Creating a Culturally Relevant Curriculum for Disengaged Girls

UNCG Author/Contributor (non-UNCG co-authors, if there are any, appear on document)
Catherine D. Ennis, Professor (Creator)
The University of North Carolina at Greensboro (UNCG )
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Abstract: Findings from physical education research conducted over the last two decades suggest that girls' experiences in and perceptions of physical education in many team sport-based programs are less than satisfactory. Team sports taught within a traditional multi-activity format often permit dominant aggressive male players to control the game, marginalizing and alienating low-skilled girls and boys. This paper critiques the circumstances often found in sport based physical education and reports the use of an innovative approach to team-sport curriculum entitled, 'Sport for Peace', to enhance girls' levels of engagement and satisfaction in urban high school physical education. In this research, seven teachers and 15 girls were involved in the curriculum innovation in three urban high schools. Teachers trained and mentored using the curriculum implemented the program in two classes in each school. The implementation process was described using observation protocols and the teachers and girls were interviewed formally at the conclusion of the observation period. Data were analysed using constant comparison. Findings suggested that the Sport for Peace curriculum improved the sport environment for girls by enhancing their perceptions of success, promoting ownership of the sport content and the class processes, creating authentic cooperative environments for boys and girls, and encouraging the use of second chances to promote understanding and learning. Boys' attitudes towards girls' ability and motivation became more positive and girls indicated that they enjoyed participating with boys in these sport programs. The findings were analysed within Ladson-Billings' conceptualization of culturally responsive pedagogy.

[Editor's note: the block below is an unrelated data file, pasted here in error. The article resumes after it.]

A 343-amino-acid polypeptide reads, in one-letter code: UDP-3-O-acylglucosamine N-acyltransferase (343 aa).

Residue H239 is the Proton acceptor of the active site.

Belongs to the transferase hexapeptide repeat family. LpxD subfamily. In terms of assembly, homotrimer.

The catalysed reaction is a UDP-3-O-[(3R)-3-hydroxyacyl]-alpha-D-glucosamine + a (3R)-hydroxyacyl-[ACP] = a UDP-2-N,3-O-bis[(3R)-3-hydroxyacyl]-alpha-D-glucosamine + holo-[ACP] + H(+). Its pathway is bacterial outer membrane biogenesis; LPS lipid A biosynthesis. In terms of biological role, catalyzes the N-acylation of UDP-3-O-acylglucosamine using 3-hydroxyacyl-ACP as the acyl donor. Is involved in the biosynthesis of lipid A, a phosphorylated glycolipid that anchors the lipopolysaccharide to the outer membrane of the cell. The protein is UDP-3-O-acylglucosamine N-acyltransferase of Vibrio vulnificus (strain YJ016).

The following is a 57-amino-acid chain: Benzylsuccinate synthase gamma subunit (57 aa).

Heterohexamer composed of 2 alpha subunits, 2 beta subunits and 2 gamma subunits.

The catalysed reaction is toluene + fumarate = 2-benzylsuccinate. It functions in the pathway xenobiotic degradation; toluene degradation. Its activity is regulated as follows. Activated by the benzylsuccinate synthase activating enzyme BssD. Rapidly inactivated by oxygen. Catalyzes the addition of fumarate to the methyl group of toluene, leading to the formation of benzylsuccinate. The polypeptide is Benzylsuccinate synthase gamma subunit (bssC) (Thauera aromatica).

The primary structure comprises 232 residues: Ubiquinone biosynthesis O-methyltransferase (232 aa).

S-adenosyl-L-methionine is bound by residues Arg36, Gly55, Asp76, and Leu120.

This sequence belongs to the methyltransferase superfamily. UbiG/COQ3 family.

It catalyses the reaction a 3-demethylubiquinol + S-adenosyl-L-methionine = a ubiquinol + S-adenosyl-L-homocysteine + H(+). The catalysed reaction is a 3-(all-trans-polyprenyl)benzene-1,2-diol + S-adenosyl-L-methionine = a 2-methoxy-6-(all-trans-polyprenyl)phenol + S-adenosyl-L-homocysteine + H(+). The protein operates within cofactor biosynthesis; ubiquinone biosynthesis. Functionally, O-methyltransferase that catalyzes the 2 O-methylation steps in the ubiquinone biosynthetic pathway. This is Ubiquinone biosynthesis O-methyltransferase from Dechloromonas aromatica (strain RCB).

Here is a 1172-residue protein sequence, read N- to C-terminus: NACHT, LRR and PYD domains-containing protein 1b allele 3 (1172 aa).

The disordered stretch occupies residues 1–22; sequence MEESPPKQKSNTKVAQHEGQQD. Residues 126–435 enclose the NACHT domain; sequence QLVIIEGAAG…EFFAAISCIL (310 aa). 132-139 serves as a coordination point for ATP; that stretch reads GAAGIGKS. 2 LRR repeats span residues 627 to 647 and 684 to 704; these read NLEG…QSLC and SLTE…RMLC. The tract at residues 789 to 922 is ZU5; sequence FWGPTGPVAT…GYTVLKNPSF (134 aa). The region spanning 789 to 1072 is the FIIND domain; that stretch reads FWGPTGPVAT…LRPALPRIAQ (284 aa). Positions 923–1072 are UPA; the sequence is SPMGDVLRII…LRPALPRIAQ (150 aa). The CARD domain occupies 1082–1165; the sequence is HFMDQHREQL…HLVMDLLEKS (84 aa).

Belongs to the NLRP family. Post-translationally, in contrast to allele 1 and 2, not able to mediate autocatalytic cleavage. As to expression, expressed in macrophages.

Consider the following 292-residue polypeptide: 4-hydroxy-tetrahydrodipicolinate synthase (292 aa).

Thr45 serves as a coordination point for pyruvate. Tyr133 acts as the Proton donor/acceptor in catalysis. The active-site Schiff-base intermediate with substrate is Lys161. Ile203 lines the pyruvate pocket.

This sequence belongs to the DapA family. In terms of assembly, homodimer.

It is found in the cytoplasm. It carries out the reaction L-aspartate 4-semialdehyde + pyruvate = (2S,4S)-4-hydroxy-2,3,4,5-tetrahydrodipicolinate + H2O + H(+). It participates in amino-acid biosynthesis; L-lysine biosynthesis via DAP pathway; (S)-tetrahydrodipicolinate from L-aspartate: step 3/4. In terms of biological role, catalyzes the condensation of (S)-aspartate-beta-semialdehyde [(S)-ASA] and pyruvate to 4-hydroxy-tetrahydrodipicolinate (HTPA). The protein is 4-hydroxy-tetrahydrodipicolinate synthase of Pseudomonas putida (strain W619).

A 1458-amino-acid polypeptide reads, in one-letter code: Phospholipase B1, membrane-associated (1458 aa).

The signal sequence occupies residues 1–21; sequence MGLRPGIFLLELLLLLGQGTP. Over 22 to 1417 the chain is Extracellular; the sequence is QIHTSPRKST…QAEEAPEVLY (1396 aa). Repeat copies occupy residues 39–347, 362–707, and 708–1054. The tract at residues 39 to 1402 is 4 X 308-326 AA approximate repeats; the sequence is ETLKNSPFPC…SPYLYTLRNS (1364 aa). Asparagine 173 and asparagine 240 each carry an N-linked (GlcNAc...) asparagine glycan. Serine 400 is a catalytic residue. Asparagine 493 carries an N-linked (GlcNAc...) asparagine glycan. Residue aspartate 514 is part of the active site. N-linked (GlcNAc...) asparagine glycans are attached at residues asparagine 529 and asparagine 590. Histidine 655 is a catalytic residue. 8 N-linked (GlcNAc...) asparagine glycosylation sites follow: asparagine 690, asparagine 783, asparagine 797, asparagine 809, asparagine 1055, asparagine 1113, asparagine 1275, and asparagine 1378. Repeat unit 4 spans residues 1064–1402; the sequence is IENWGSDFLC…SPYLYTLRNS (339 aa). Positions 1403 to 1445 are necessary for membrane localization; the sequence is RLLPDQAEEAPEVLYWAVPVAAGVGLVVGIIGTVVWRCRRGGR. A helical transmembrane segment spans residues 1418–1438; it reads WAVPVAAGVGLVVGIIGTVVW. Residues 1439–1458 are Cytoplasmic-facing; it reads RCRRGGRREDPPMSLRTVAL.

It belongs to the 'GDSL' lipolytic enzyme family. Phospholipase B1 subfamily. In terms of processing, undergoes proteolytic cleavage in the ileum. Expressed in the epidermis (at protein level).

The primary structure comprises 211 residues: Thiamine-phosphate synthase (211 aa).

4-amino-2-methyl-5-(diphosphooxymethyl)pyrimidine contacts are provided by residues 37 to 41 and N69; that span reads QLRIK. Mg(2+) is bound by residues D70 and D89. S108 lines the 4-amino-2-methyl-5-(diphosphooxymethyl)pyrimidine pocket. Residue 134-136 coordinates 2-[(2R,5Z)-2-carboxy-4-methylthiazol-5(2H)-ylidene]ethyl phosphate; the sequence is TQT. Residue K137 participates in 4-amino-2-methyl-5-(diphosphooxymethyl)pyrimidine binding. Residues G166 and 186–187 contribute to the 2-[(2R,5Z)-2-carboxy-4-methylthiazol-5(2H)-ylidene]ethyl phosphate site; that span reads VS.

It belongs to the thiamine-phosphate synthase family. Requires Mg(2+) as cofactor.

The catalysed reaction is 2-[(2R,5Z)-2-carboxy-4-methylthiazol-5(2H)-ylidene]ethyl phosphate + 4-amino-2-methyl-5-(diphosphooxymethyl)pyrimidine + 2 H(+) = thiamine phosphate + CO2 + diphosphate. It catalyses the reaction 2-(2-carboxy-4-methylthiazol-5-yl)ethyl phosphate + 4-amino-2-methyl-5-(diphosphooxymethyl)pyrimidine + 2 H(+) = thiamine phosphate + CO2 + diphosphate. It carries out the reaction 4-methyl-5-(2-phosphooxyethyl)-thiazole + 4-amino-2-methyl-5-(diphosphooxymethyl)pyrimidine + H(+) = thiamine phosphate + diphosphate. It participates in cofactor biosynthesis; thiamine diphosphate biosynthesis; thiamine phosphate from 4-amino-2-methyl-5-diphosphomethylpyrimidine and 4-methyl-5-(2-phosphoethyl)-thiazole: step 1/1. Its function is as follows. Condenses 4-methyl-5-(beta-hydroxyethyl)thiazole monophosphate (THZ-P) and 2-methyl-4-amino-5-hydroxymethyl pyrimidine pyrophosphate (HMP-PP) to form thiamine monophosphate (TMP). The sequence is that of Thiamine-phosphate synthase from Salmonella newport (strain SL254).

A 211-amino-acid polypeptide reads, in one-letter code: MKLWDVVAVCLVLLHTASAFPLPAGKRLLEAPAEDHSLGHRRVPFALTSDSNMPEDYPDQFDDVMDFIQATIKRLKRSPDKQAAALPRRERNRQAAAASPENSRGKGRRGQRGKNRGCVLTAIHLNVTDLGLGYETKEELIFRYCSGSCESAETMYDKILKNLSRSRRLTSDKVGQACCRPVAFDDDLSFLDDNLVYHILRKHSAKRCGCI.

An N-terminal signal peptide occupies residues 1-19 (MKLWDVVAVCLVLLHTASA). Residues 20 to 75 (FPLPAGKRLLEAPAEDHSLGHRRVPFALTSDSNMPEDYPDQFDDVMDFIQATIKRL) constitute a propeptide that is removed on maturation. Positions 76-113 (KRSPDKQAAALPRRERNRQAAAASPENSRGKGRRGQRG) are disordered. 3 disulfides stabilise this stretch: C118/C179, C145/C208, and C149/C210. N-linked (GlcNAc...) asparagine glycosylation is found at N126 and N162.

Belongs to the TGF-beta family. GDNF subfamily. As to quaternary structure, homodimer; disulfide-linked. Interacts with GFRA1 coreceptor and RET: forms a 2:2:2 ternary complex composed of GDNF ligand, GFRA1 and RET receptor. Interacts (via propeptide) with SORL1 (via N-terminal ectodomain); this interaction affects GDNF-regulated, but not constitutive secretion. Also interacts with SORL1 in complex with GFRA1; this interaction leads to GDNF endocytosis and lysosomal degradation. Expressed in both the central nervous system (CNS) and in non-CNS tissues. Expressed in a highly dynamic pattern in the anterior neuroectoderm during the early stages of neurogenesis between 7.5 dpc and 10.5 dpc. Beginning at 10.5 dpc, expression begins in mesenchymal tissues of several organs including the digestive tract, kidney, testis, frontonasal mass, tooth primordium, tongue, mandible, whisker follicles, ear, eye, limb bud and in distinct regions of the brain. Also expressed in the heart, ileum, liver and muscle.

Additional Information

Sport, Education, and Society, 4, 31-49.
Language: English
Date: 1999
Girls, Female students, Physical education, Gender bias, Alienation, Marginalization, Inclusive curriculum design

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